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Lincoln Private Market Index Wraps 2021 at a Record High, Inspiring a Borrower-Friendly Private Credit Market

Sustainability of enterprise value levels hinges in part on private companies’ ability to address supply chain, hiring and inflationary pressures

CHICAGO–(BUSINESS WIRE)–In Q4 2021, private company enterprise values grew 3.9%, bringing the Lincoln Private Market Index (Lincoln PMI) once again to an all-time high. Enterprise value growth continued to be driven by fundamental performance as last twelve months (LTM) revenue grew 5.5% and LTM EBITDA grew an average of 3.4% quarter-over-quarter based on information from Lincoln International’s proprietary private market database.

The strong performance observed in 2021 capped off a year which marked continued recovery from the COVID lows. LTM revenue and EBITDA in 2021 grew 12.5% and 8.2%, respectively, from 2020—closing out the year markedly above forecasts. Of M&A transactions which closed in Q4 2021, the average buyout multiple was 12.0x EBITDA, which is above the pre-COVID 2019 average buyout multiple of 10.4x.

Private Credit Risk Appetites Heighten Across Industries

The private credit market grew 7.9% in 2021 according to Lincoln International’s Senior Debt Index. As lenders searched for ways to remain competitive, the number of new underwritings closing at 7.0x or above reached an all-time high in 2021, increasing more than 89% over the prior year. While the average leverage multiple in aggregate remained around 5.0x, in 2021 lenders took new steps to break through the competition, including relaxing covenants and lending at higher leverage multiples than previously thought tenable.

Technology deals in recent years have consistently had higher leverage multiples, often in excess of 6.5x. While technology transactions remained at the forefront of higher EBITDA-based leverage, technology deals were increasingly completed in the context of recurring revenue and little-to-no EBITDA.

More specifically, Lincoln International observed a 62% increase in technology deals underwritten to recurring revenue in 2021 when compared to 2020. Despite this elevated leverage and prevalence of recurring revenue-based loans, lenders’ loan-to-values (LTV) remain relatively in line with historical levels, indicating that lenders’ confidence is boosted by higher equity cushions.

“Where once technology companies were unique in their ability to raise debt with higher leverage multiples, last quarter other industries—from healthcare to industrials—unlocked access to leverage levels exceeding historical norms,” said Ron Kahn, Managing Director and co-head of Lincoln International’s Valuations & Opinions practice.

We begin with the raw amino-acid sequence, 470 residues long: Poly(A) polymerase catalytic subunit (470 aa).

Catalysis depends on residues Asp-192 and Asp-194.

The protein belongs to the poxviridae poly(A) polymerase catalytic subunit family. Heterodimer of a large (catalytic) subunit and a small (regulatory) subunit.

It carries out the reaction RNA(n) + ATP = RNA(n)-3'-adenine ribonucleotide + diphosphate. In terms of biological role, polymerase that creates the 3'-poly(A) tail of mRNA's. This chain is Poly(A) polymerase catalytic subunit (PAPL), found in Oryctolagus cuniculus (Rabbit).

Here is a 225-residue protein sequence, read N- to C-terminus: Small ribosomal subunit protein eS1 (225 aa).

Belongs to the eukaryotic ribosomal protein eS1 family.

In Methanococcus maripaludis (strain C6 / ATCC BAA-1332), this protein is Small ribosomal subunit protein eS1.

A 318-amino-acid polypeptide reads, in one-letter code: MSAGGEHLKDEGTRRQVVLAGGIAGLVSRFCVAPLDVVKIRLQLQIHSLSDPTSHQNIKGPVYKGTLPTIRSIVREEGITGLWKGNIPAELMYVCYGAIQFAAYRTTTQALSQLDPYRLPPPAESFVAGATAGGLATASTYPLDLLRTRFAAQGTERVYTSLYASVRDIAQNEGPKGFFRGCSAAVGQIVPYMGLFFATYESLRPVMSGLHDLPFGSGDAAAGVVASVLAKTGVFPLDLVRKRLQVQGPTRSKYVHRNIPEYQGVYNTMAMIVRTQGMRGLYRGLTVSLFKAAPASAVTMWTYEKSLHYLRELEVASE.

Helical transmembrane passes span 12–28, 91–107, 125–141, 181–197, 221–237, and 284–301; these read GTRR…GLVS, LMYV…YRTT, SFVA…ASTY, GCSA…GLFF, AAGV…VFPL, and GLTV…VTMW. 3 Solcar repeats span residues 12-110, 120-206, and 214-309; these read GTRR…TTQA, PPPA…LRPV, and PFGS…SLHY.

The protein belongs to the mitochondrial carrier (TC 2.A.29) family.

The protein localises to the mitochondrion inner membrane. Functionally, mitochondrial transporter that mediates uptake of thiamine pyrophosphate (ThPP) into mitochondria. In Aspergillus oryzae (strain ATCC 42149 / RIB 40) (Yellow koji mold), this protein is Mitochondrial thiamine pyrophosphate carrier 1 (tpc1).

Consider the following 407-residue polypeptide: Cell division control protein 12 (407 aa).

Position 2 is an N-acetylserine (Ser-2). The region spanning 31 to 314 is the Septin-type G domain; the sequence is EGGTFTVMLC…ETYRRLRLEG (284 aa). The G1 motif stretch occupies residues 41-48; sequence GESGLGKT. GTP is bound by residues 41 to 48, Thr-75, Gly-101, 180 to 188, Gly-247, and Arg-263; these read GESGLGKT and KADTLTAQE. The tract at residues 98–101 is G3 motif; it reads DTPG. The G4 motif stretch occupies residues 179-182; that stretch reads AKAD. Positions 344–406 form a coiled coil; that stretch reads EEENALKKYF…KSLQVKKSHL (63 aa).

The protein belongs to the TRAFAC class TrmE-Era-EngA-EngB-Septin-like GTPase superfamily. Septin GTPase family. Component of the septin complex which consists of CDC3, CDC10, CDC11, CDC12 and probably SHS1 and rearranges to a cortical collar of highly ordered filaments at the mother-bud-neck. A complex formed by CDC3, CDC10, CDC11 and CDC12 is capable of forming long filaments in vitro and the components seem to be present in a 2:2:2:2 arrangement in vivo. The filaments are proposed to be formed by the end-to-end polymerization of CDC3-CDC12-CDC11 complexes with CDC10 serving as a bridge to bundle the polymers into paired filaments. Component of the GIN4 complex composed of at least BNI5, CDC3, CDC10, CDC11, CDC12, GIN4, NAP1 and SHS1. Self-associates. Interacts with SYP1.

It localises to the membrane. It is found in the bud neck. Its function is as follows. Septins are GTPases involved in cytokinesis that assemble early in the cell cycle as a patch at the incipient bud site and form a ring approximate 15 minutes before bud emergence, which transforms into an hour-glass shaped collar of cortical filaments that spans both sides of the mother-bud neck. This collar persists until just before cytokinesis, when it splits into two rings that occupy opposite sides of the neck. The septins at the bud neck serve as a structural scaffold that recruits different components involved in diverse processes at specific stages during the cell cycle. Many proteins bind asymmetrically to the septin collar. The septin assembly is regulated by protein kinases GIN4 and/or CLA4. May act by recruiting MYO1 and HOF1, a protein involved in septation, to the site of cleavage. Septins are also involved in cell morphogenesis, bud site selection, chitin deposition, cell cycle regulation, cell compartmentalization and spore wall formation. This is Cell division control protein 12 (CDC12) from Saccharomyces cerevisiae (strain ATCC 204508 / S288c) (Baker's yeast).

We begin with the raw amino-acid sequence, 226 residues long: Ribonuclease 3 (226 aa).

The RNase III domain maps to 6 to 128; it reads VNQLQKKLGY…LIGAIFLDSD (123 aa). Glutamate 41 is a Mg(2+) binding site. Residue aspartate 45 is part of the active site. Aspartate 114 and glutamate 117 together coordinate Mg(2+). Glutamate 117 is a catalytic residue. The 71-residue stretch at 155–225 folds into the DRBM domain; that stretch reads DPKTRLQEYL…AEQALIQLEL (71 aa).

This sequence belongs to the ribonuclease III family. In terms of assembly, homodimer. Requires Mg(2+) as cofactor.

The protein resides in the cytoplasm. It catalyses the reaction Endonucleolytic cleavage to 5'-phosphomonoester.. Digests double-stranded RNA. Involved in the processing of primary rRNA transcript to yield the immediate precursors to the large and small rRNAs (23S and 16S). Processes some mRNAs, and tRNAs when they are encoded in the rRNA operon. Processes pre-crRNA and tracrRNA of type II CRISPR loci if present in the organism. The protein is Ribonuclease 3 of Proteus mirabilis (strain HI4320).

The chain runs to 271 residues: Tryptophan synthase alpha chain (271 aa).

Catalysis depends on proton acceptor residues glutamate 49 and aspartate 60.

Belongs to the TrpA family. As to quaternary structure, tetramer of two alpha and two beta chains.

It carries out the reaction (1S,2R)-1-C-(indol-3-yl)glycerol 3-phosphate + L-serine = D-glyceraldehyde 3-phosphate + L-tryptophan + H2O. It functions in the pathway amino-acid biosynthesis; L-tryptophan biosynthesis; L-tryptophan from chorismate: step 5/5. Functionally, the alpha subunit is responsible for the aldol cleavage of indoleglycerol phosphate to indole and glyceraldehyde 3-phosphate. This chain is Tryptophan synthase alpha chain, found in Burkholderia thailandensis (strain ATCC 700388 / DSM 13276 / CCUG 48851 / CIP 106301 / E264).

Further impacting lenders’ balance sheets, the average hold size of transactions closing in Q4 2021 increased 62.3% from the pre-pandemic average. Coupled with the increased hold sizes, tranche sizes rose above their pre-pandemic levels, resulting in increasingly concentrated investments in single credits in lender portfolios.

Supply Chain Issues, Labor Shortages and Inflationary Pressures Slow EBITDA Growth

Based on an analysis of a subset of companies which self-reported an impact from supply chain, labor shortage, and inflationary pressures, most notably those in the consumer and industrials industries, Lincoln International observed EBITDA margins contracting on average by 3% in the fourth quarter. Anecdotally, Lincoln has observed situations in which shipping costs have increased over 100% year-over-year or companies have been forced to seek out alternative methods of shipping.

While the aforementioned cost pressures have led to a decline in EBITDA in many cases, affected companies often reported strong top line growth due to continued demand for products and services. In some instances, demand was higher than supply companies could fulfill, leading to record order backlogs heading into 2022. Private companies’ Q4 2021 LTM revenue growth of 5.5% may likely have been even higher if not for these supply constraints. In 2022, the subsiding of cost pressures will be a key condition of private company growth.

“We have seen time and time again that business fundamentals drive long-term growth in private markets,” said Steve Kaplan, Neubauer Distinguished Service Professor of Entrepreneurship and Finance at the University of Chicago Booth School of Business, who assists and advises on the Lincoln PMI. “Private companies that take measures to offset supply chain, labor shortage and inflationary pressures—whether it be price increases, cost rationalization, or alternative material sourcing—can reach their full growth potential.”

Public Market Volatility: A Sign of Things to Come for Private Markets?

The start of 2022 for public equity markets has been volatile, with the S&P 500 decreasing over 5% in January alone, which was the index’s largest monthly decline since March 2020. As we have observed in the past, the public equity markets are often a harbinger of things to come in the private markets. However, with private company values closely tied to business fundamentals, private markets may provide a safe haven for investors seeking shelter from the S&P’s whiplash.